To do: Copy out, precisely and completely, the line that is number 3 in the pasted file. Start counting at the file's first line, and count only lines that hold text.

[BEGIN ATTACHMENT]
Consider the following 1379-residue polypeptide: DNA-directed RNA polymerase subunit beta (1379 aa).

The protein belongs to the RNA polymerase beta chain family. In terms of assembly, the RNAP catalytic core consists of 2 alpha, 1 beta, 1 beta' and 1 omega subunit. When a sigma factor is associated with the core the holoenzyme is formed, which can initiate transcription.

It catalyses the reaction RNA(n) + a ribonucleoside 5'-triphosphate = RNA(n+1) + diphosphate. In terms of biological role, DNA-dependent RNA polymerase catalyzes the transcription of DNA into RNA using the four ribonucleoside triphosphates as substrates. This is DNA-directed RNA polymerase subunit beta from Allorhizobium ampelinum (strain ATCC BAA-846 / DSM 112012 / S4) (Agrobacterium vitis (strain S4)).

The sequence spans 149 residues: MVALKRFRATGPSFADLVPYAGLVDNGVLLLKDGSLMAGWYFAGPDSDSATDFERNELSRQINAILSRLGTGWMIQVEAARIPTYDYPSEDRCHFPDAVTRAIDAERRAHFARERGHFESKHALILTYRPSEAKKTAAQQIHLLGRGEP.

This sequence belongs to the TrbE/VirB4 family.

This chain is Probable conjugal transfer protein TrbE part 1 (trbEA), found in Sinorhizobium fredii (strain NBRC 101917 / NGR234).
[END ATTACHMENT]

It catalyses the reaction RNA(n) + a ribonucleoside 5'-triphosphate = RNA(n+1) + diphosphate. In terms of biological role, DNA-dependent RNA polymerase catalyzes the transcription of DNA into RNA using the four ribonucleoside triphosphates as substrates. This is DNA-directed RNA polymerase subunit beta from Allorhizobium ampelinum (strain ATCC BAA-846 / DSM 112012 / S4) (Agrobacterium vitis (strain S4)).